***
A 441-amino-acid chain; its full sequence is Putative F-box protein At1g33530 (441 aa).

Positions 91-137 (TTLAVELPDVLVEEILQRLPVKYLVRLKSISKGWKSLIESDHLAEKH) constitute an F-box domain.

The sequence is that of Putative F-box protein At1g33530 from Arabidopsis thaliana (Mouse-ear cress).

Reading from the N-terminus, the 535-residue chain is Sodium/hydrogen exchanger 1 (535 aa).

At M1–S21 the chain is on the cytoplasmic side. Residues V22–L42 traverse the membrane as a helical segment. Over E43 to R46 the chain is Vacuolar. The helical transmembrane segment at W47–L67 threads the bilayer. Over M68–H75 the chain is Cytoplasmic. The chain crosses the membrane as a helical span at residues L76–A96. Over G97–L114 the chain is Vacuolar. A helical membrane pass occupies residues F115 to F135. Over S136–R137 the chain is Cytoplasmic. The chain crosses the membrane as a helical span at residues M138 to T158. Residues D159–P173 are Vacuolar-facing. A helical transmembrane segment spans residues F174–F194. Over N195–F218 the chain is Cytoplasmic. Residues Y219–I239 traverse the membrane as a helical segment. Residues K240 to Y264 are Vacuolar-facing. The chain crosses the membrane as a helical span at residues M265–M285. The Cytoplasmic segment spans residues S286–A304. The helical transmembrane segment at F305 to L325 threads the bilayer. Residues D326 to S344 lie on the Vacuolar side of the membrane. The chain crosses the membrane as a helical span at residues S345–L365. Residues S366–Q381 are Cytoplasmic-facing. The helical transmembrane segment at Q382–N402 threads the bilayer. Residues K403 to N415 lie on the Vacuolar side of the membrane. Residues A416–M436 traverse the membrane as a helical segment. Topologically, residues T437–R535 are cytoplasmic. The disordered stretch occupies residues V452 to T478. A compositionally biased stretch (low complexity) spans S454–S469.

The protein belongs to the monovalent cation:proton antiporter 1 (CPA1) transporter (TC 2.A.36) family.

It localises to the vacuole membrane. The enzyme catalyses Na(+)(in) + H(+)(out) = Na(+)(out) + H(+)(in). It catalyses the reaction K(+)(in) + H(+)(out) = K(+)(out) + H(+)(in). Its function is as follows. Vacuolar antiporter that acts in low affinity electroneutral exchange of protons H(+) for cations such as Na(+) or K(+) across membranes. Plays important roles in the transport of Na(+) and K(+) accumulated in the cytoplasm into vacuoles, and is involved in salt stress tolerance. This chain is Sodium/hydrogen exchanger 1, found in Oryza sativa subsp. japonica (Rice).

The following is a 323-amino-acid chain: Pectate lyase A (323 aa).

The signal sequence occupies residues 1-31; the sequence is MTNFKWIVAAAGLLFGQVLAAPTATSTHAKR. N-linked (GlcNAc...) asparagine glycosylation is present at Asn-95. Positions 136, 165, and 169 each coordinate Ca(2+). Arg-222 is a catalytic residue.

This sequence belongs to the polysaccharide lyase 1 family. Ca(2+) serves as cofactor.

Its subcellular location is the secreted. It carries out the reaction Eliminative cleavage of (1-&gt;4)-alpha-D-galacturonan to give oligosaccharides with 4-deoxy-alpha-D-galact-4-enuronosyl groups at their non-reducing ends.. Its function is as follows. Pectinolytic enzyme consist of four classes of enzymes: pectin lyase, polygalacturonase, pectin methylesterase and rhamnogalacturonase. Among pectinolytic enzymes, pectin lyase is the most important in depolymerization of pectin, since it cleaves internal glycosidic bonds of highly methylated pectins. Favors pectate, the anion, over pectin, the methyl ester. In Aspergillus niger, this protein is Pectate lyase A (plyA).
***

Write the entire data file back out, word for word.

A 441-amino-acid chain; its full sequence is Putative F-box protein At1g33530 (441 aa).

Positions 91-137 (TTLAVELPDVLVEEILQRLPVKYLVRLKSISKGWKSLIESDHLAEKH) constitute an F-box domain.

The sequence is that of Putative F-box protein At1g33530 from Arabidopsis thaliana (Mouse-ear cress).

Reading from the N-terminus, the 535-residue chain is Sodium/hydrogen exchanger 1 (535 aa).

At M1–S21 the chain is on the cytoplasmic side. Residues V22–L42 traverse the membrane as a helical segment. Over E43 to R46 the chain is Vacuolar. The helical transmembrane segment at W47–L67 threads the bilayer. Over M68–H75 the chain is Cytoplasmic. The chain crosses the membrane as a helical span at residues L76–A96. Over G97–L114 the chain is Vacuolar. A helical membrane pass occupies residues F115 to F135. Over S136–R137 the chain is Cytoplasmic. The chain crosses the membrane as a helical span at residues M138 to T158. Residues D159–P173 are Vacuolar-facing. A helical transmembrane segment spans residues F174–F194. Over N195–F218 the chain is Cytoplasmic. Residues Y219–I239 traverse the membrane as a helical segment. Residues K240 to Y264 are Vacuolar-facing. The chain crosses the membrane as a helical span at residues M265–M285. The Cytoplasmic segment spans residues S286–A304. The helical transmembrane segment at F305 to L325 threads the bilayer. Residues D326 to S344 lie on the Vacuolar side of the membrane. The chain crosses the membrane as a helical span at residues S345–L365. Residues S366–Q381 are Cytoplasmic-facing. The helical transmembrane segment at Q382–N402 threads the bilayer. Residues K403 to N415 lie on the Vacuolar side of the membrane. Residues A416–M436 traverse the membrane as a helical segment. Topologically, residues T437–R535 are cytoplasmic. The disordered stretch occupies residues V452 to T478. A compositionally biased stretch (low complexity) spans S454–S469.

The protein belongs to the monovalent cation:proton antiporter 1 (CPA1) transporter (TC 2.A.36) family.

It localises to the vacuole membrane. The enzyme catalyses Na(+)(in) + H(+)(out) = Na(+)(out) + H(+)(in). It catalyses the reaction K(+)(in) + H(+)(out) = K(+)(out) + H(+)(in). Its function is as follows. Vacuolar antiporter that acts in low affinity electroneutral exchange of protons H(+) for cations such as Na(+) or K(+) across membranes. Plays important roles in the transport of Na(+) and K(+) accumulated in the cytoplasm into vacuoles, and is involved in salt stress tolerance. This chain is Sodium/hydrogen exchanger 1, found in Oryza sativa subsp. japonica (Rice).

The following is a 323-amino-acid chain: Pectate lyase A (323 aa).

The signal sequence occupies residues 1-31; the sequence is MTNFKWIVAAAGLLFGQVLAAPTATSTHAKR. N-linked (GlcNAc...) asparagine glycosylation is present at Asn-95. Positions 136, 165, and 169 each coordinate Ca(2+). Arg-222 is a catalytic residue.

This sequence belongs to the polysaccharide lyase 1 family. Ca(2+) serves as cofactor.

Its subcellular location is the secreted. It carries out the reaction Eliminative cleavage of (1-&gt;4)-alpha-D-galacturonan to give oligosaccharides with 4-deoxy-alpha-D-galact-4-enuronosyl groups at their non-reducing ends.. Its function is as follows. Pectinolytic enzyme consist of four classes of enzymes: pectin lyase, polygalacturonase, pectin methylesterase and rhamnogalacturonase. Among pectinolytic enzymes, pectin lyase is the most important in depolymerization of pectin, since it cleaves internal glycosidic bonds of highly methylated pectins. Favors pectate, the anion, over pectin, the methyl ester. In Aspergillus niger, this protein is Pectate lyase A (plyA).